Bukit Kiara is a small jungle-clad set of hills on the west side of Kuala Lumpur bordering with Petaling Jaya. Surrounded by up-coming residential and commercial areas such as Damansara Heights, Sri Hartamas, Desa Sri Hartamas, Mont’ Kiara, Taman Tun and prestigious sporting venues such as Kuala Lumpur Golf & Country Club and Bukit Kiara Equestrian Centre this small area of land has become increasingly under pressure for potential development given its strategic location. Bukit Kiara has numerous trails and paths originally used by rubber tappers and now increasingly used by walkers, runners, and mountain bike riders. At the weekend this area can get busy with these outdoor enthusiasts and it has been these groups that have been pressing the authorities to maintain this area for such activities and to protest against development in these hills.
|Bukit Kiara Location|
On the east side of Bukit Kiara on a prime hilltop location facing eastwards with a tremendous city view, an impressive mansion construction was started many years ago. With large, palatial, multi-level floors and three distinctive large domed roofs, this property would have been an incredibly impressive and prestigious piece of architecture, had it ever been completed. It now stands a mere concrete skeleton of a building with the framework of the large roof domes in place. The unfinished building has been left in this state for at least 2 years now like many other projects in Malaysia. Did the owner/developer run out of funds for this incredible building or is there some other reason the building was left incomplete? I have read that this abandoned mansion project was started by Y. Bhg. Datuk P. Kasi, MD/CEO of MK Land Holdings Berhad and was estimated to be in the order of RM45 million (excluding the land cost!). Interestingly enough Datuk Kasi was also the developer of the nearby Matahari condominium project in Desa Sri Hartamas – is it a coincidence that both projects have stalled and been abandoned?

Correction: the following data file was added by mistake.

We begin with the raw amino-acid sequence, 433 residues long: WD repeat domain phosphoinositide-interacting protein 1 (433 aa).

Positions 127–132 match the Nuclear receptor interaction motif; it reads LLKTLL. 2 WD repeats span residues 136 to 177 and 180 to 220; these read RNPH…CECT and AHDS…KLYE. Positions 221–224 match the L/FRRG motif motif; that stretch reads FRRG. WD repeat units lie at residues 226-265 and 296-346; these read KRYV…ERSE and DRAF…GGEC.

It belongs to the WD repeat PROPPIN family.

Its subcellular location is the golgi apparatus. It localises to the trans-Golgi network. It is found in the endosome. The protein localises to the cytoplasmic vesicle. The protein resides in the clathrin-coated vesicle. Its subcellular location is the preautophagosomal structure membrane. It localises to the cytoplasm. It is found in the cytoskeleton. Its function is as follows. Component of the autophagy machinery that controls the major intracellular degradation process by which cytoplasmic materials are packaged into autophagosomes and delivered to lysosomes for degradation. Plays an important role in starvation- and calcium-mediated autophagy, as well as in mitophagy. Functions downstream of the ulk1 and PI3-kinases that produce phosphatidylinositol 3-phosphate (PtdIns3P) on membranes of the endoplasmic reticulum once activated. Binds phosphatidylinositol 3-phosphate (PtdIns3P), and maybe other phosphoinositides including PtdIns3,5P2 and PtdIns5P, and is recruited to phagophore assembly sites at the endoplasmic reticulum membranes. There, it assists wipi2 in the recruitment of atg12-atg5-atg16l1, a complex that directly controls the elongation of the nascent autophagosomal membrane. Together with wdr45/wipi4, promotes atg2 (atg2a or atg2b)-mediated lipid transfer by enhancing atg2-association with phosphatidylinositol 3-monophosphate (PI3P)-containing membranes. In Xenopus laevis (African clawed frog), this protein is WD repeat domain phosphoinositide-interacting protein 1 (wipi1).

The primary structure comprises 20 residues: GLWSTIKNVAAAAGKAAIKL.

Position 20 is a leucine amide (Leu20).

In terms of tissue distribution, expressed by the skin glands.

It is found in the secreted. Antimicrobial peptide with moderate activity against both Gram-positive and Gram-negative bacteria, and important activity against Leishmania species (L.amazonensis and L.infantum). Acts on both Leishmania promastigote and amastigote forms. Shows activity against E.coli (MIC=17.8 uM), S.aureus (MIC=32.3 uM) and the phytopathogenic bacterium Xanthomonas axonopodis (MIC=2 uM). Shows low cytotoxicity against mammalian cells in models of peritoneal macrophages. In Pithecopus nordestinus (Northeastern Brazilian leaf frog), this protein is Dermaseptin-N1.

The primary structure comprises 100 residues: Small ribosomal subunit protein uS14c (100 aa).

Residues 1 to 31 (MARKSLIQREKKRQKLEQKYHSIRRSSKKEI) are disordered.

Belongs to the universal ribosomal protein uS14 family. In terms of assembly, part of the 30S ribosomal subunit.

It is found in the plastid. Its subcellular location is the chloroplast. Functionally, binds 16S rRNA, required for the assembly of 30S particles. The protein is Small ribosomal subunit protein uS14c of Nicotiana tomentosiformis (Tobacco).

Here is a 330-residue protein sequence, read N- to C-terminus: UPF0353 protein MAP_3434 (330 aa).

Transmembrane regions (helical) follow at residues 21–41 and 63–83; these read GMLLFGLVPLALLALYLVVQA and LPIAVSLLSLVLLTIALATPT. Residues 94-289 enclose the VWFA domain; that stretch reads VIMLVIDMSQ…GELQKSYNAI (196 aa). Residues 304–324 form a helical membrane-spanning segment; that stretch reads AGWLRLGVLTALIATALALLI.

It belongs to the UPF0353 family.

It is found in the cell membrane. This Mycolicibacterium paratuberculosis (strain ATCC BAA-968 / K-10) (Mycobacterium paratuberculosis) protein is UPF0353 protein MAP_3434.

I have passed by this hill countless times so at last I decided to go and explore the building at close quarters for myself and document this with some on-location photographs. I had spotted some time ago a small path opening into the forest close to the school in Desa Sri Hartamas so decided to take a bag of camera gear and head into the jungle at this point and hope to get close to the abandoned mansion. This path initially took me into an area where there had been some attempted development and where I saw again the presence of a large fence, having seen many similar large fences al over the hill. Apparently these large fences were constructed under the pretence of maintaining and protecting the environment but after much protest and complaints from the many hill users this construction was halted. The fences however still stand and are not only an eye sore to the environment but in the process of construction there has been some significant damage to the environment. At the fence there was an open gate into the trees but I headed up the steep hill to the right side following closely to the fence which eventually brought me up to the rear of the abandoned property.